1958. It was the year Elvis joined the army, the Avro Arrow made its debut flight and Toronto launched an international competition to design City Hall. In Paris and New York, abstraction was all the rage and one of the biggest couples in art, American Joan Mitchell (1925–1992) and Canadian Jean Paul Riopelle (1923–2002), were creating monumental paintings.
We asked Kenneth Brummel, the AGO’s Assistant Curator of Modern Art and coordinating curator of our current exhibition Mitchell/Riopelle: Nothing in Moderation, to tell us more about two amazing works created in 1958.
The AGO is celebrating artists who create their own immersive worlds. Under the theme “In Living Colours,” our April 5 First Thursday is inspired by Yayoi Kusama: Infinity Mirrors and Kusama’s incredible ability to submerge her viewers into her artistic vision. Headliner Clara Venice is a Toronto-based musician who’s best known for playing the theremin, an electronic musical instrument whose eerie soundwaves can transport you into another world.
Like Kusama, Clara is a fan of repetitive imagery. The musician makes her live performance unique by projecting videos of herself playing various instruments behind her on stage (forming her own virtual backing band).
We spoke to Clara about why the theremin is so misunderstood, and why she’s so excited to be a part of First Thursday. Read the rest of this entry »
Andrea Fraser. Museum Highlights: A Gallery Talk. 1989. Video, approximately 29 minutes. Photo: courtesy the artist.
What do I, as an artist, provide? What do I satisfy? — Andrea Fraser, Official Welcome, 2001
Andrea Fraser is known for making waves in the art world. For over 30 years, this influential artist’s work has been identified with performance, feminism and critiquing institutions, including museums. Toronto art fans will have a chance to hear the renowned artist speak at Creative Minds: Art and Truth on April 4.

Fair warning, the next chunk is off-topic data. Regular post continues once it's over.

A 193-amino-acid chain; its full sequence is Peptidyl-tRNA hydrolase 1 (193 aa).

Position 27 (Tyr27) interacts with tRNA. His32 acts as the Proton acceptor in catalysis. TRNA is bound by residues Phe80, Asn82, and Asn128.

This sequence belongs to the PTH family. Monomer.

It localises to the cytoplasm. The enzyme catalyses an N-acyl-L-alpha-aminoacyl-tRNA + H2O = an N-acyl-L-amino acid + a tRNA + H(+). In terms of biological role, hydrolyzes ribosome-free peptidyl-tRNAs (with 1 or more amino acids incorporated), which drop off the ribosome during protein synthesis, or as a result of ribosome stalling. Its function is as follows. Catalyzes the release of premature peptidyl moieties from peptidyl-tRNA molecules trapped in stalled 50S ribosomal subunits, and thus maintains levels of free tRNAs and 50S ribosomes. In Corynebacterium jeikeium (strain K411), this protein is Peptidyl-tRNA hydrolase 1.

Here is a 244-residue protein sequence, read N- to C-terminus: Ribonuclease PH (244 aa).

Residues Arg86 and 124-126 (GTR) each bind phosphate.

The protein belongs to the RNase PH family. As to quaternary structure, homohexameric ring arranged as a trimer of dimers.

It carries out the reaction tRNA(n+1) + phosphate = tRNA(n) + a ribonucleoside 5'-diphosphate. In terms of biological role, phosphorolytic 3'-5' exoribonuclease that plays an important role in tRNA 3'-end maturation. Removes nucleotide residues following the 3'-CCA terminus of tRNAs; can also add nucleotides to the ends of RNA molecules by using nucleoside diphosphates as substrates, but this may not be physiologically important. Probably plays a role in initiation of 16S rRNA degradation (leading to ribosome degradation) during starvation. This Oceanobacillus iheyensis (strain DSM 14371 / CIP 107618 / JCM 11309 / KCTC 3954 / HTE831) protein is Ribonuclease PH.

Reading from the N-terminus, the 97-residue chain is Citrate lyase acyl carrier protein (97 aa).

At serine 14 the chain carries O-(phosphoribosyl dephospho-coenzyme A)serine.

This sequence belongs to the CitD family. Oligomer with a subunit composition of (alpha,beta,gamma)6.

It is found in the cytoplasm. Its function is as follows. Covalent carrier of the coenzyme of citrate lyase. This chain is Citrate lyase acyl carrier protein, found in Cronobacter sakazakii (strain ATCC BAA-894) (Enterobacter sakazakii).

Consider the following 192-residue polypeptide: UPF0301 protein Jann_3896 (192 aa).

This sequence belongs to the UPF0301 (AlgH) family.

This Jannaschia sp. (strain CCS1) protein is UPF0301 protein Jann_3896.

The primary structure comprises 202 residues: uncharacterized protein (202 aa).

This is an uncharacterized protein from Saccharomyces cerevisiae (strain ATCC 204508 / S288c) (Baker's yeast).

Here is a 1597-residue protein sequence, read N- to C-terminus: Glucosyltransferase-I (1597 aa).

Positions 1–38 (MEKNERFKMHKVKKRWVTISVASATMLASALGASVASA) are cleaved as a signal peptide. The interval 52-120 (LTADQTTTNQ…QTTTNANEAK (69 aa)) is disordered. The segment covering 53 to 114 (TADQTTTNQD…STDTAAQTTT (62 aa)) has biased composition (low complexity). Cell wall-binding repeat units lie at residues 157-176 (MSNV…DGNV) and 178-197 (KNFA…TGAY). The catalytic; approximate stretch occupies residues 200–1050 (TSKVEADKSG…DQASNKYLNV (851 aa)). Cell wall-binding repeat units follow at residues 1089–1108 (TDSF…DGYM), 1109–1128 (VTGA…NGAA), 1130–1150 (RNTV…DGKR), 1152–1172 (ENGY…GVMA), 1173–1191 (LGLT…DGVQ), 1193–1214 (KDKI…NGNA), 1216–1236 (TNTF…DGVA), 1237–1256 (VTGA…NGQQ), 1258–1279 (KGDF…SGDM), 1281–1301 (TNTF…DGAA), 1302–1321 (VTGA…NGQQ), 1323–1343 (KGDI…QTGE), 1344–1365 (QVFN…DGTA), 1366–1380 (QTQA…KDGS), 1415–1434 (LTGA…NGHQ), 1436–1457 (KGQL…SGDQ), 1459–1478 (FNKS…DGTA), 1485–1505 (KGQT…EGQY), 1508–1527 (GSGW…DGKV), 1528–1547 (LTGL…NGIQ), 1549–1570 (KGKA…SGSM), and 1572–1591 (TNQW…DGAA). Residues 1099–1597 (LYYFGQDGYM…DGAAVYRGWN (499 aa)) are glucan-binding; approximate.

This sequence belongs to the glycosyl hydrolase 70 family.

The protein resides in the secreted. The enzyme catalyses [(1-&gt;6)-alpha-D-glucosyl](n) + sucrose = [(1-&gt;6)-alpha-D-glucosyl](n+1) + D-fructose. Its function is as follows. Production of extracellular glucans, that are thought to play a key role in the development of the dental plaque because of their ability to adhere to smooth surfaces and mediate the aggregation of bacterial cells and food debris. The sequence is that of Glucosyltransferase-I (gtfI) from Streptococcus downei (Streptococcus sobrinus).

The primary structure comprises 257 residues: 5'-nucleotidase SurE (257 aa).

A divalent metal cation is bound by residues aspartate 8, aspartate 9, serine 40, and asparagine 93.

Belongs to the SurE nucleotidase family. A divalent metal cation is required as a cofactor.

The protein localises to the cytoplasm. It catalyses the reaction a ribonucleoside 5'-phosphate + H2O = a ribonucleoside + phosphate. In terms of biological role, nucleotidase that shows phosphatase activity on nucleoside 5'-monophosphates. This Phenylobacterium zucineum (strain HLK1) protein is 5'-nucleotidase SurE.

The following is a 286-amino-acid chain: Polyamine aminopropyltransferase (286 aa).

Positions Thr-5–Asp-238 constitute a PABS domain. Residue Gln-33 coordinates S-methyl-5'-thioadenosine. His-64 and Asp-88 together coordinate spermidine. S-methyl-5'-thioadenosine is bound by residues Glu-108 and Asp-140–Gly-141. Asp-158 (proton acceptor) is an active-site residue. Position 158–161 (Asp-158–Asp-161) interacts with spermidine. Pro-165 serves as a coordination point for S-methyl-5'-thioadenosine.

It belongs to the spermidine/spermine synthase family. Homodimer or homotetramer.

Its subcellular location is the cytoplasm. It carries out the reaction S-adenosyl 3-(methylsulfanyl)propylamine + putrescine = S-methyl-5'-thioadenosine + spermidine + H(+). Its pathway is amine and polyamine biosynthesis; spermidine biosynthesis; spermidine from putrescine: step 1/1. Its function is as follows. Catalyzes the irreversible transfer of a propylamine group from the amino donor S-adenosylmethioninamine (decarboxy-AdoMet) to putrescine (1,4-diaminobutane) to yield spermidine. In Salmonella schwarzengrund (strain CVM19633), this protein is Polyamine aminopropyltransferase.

From her incredible Infinity Mirror Rooms to the spectacular installation Narcissus Garden to her powerful paintings, Yayoi Kusama’s work continues to inspire and amaze us. But how much do we know about the artist herself? In part two of our interview with Mika Yoshitake, the exhibition’s curator, she shares exciting details about the artist and her craft. Read the rest of this entry »
How do you properly fête an art world icon who’s been creating world-renowned art for over 70 years?
The AGO is honoured to be hosting Yayoi Kusama: Infinity Mirrors during Kusama’s birthday, which is just around the corner on March 22. And to celebrate, some of our staff and volunteers have a message they’d like to share with Kusama about what her work means to them. Watch below, and have a happy birthday Yayoi Kusama! Read the rest of this entry »
To celebrate the #5womenartists challenge, we’re highlighting some amazing women artists featured at the AGO as well as incredible women curators who work with them.
This week, we’re looking back to last September when we hosted the exhibition Rita Letendre: Fire & Light, a retrospective on the groundbreaking work of one of Canada’s eminent living abstract artists, Rita Letendre. The exhibition blew Toronto away with Letendre’s large-scale paintings, undeniably energizing in their vibrant colour and striking compositions. Read the rest of this entry »
It’s estimated that only 10 per cent of Wikipedia editors identify as female. The content on Wikipedia skews the same way. The result? Too many women artists are missing from one of the Internet’s largest resources.
On Saturday, March 24, the AGO’s Art+Feminism Wikipedia Edit-A-Thon offers a free space and access to extensive resources you can use to update those citations Wikipedia articles need. Best of all, everyone is welcome and no experience is necessary as there will be tutorials and one-on-one coaching available. Bring your own laptop and get ready to Wiki! Read the rest of this entry »
It’s a mere two months before Prince Harry and Meghan Markle say their “I do’s”. Before you get your fascinators on, why not take a trip to the AGO to see a work with a royal history. Every painting has a story and we’ve got one with a very royal lineage!
The Harvest Waggon (the British and Commonwealth English spelling of “wagon”) refers to two paintings by the English artist, Thomas Gainsborough. The first was painted around 1767 and the latter created around 1784–85 and is part of the AGO Collection. Read the rest of this entry »